10
$\begingroup$

I have an EmpiricalDistribution

  d = EmpiricalDistribution[{1, 1, 1, 2, 2, 2, 3, 3, 3, 3}]

now, I want to sample twice without replacement $x_1,x_2$.

afterward, compute probability distribution of $|x_1-x_2|$ to get:

  X=|x_1-x_2|   0        1       2
      P        4/15    7/15     4/15

What command should be used?

$\endgroup$
  • 1
    $\begingroup$ d = {1,1,1,2,2,2,3,3,3,3}; samples=Subsets[d, {2}]; Map[{First[#], Length[#]/Length[samples]} &, Split[Sort[Map[Abs[First[#]-Last[#]]&, samples]]]] which gives you {{0, 4/15}, {1, 7/15}, {2, 4/15}} $\endgroup$ – Bill Nov 30 '16 at 1:00
  • $\begingroup$ This is a brute force algorithm. Is there a little more simple method? $\endgroup$ – tiankonghewo Nov 30 '16 at 1:13
  • $\begingroup$ be aware if you want to work with EmpiricalDistribution the second draw comes from a different distribution. Likely more complicated than Bills method $\endgroup$ – george2079 Nov 30 '16 at 4:01
  • $\begingroup$ Hi tiankonghewo If your problem has more than 3 types of numbers or you need more than 3 sums then the solution that Bill gave is going to be a lot more attractive to you than the one I posted below. $\endgroup$ – bobbym Nov 30 '16 at 4:45
  • $\begingroup$ Hi tiankonghewo; Always wait about 24 hours or so before accepting an answer. The first answer is not always the best and never is when it is mine. It is just to get the ball rolling and if you wait without accepting you will encourage others to answer. $\endgroup$ – bobbym Nov 30 '16 at 6:15
11
$\begingroup$

You can do it this way but it is a bit clumsy:

For $ \left | x2-x1 \right |=0$

Probability[x == 2 || y == 2 || z == 2, {x, y, z} \[Distributed]
MultivariateHypergeometricDistribution[2, {3, 3, 4}]]

For $ \left | x2-x1 \right |=1$

Probability[(x == 1 && y == 1) || (y == 1 && z == 1), {x, y, z}
\[Distributed]MultivariateHypergeometricDistribution[2, {3, 3, 4}]]

For $ \left | x2-x1 \right |=2$

Probability[(x == 1 && z == 1), {x, y, z}
\[Distributed]MultivariateHypergeometricDistribution[2, {3, 3, 4}]]
$\endgroup$
  • $\begingroup$ Great! this is just what I need. I have learned something new. Thank you very much. $\endgroup$ – tiankonghewo Nov 30 '16 at 5:19
  • 1
    $\begingroup$ You can write this as p[x_] = Piecewise[{Probability[#[[1]], {x, y, z} \[Distributed] MultivariateHypergeometricDistribution[2, {3, 3, 4}]], x == #[[2]]} & /@ {{x == 2 || y == 2 || z == 2, 0}, {(x == 1 && y == 1) || (y == 1 && z == 1), 1}, {x == 1 && z == 1, 2}}] $\endgroup$ – Bob Hanlon Nov 30 '16 at 6:07
  • $\begingroup$ Neater and cleaner, thanks +1 $\endgroup$ – bobbym Nov 30 '16 at 6:16
  • $\begingroup$ OK, Piecewise is a new thing to me. I learned something new. $\endgroup$ – tiankonghewo Nov 30 '16 at 7:18
11
$\begingroup$

I am a bit late but another way to use MultivariateHypergeometricDistribution:

md = MultivariateHypergeometricDistribution[2, {3, 3, 4}];
f[{___, 2, ___}] := 0
f[{1, 0, 1}] := 2
f[{___, 1, 1, ___}] := 1
td = TransformedDistribution[
   f[{x, y, z}], {x, y, z} \[Distributed] md];
res = Probability[x == #, x \[Distributed] td] & /@ Range[0, 2]
Histogram[RandomVariate[td, 10000], Automatic, "PDF", 
 Epilog -> {Red, PointSize[0.02], 
   Point[MapIndexed[{#2[[1]] - 1/2, #1} &, res]]}]

enter image description here

$\endgroup$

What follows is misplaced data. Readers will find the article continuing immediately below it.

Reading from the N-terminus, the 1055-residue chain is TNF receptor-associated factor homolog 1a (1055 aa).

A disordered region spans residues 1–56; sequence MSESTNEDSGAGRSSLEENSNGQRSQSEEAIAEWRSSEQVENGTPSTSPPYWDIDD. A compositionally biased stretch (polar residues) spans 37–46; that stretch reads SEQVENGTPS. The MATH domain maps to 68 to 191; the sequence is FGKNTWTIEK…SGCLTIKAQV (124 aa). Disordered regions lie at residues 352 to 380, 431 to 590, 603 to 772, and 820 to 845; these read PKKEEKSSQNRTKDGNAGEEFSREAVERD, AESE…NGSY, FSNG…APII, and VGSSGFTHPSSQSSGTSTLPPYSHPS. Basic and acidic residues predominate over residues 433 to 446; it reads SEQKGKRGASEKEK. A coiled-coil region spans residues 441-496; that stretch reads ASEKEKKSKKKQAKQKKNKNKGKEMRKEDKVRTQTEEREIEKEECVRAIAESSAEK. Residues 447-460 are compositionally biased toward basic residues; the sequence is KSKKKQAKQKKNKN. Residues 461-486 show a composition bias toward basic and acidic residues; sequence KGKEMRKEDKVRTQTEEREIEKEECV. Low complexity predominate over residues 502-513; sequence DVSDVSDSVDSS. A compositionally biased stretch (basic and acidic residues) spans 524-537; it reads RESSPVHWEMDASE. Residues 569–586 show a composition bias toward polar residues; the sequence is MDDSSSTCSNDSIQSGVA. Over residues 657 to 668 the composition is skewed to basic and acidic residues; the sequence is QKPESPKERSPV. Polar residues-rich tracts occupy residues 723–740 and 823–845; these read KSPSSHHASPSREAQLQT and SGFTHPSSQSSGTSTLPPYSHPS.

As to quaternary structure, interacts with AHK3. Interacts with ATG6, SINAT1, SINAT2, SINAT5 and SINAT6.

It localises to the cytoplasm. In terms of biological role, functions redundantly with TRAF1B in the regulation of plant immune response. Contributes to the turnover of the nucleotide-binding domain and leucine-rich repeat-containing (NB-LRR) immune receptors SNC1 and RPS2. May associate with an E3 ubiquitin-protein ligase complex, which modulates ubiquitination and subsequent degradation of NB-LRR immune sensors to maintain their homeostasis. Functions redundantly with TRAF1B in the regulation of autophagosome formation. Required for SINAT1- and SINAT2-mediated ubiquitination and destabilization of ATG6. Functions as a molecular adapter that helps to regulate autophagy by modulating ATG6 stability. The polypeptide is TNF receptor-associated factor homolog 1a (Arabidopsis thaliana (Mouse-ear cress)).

• 1
    $\begingroup$ That is nice, I played with the Histogram command but could not make it work.+1 $\endgroup$ – bobbym Nov 30 '16 at 6:21
  • $\begingroup$ @bobbym thank you, your answer got to the guts of the matter (reciprocal +1). I just wanted to show another way to use MultivariateHypergeometricDistribution :) $\endgroup$ – ubpdqn Nov 30 '16 at 6:23
  • $\begingroup$ This method is more simple and convenient. $\endgroup$ – tiankonghewo Nov 30 '16 at 7:30
  • $\begingroup$ @tiankonghewo please do not feel compelled to accept my answer. I think MultivariateHypergeometricDistribution was the key insight and bobbym and all our subsequent answers. I do thank you for the accept. $\endgroup$ – ubpdqn Nov 30 '16 at 7:34
6
$\begingroup$

Amplifying on answer by @bobbym

p[x_] = Piecewise[{Probability[#[[1]], {x, y, z} \[Distributed] 
       MultivariateHypergeometricDistribution[2, {3, 3, 4}]], 
     x == #[[2]]} & /@
   {{x == 2 || y == 2 || z == 2, 0},
    {(x == 1 && y == 1) || (y == 1 && z == 1), 1},
    {x == 1 && z == 1, 2}}]

enter image description here

The distribution for |x1-x2| is then

dist = ProbabilityDistribution[p[x], {x, 0, 2, 1}];

This distribution can be used like any other distribution

PDF[dist, x] // Simplify

enter image description here

CDF[dist, x]

enter image description here

Mean[dist]

(*  1  *)

Variance[dist]

(*  8/15  *)

SeedRandom[1]

RandomVariate[dist, 10]

(*  {2, 0, 2, 0, 0, 0, 1, 0, 1, 1}  *)
$\endgroup$
  • $\begingroup$ instructive amplification +1 (TransformedDistribution also works nicely in this case) $\endgroup$ – ubpdqn Nov 30 '16 at 6:45
4
$\begingroup$

in case you wanted to work with EmpericalDistribution :

list = {1, 1, 1, 2, 2, 2, 3, 3, 3, 3};
outcomes = Tuples[ConstantArray[Union[list], 2]]

{{1, 1}, {1, 2}, {1, 3}, {2, 1}, {2, 2}, {2, 3}, {3, 1}, {3, 2}, {3, 3}}

{Abs[Subtract @@ #], PDF[EmpiricalDistribution[list], #[[1]]]  
     PDF[EmpiricalDistribution[
       Drop[list, First@Position[list, #[[1]]]]], #[[2]]] } & /@ 
  outcomes;
{#[[1, 1]], Total[#[[All, 2]]]} & /@ GatherBy[%, First] 

{{0, 4/15}, {1, 7/15}, {2, 4/15}}

of course , PDF[EmpiricalDistribution[list], i] just gives you Count[list,i]/Length@list

$\endgroup$

Your Answer

By clicking “Post Your Answer”, you agree to our terms of service, privacy policy and cookie policy

Not the answer you're looking for? Browse other questions tagged or ask your own question.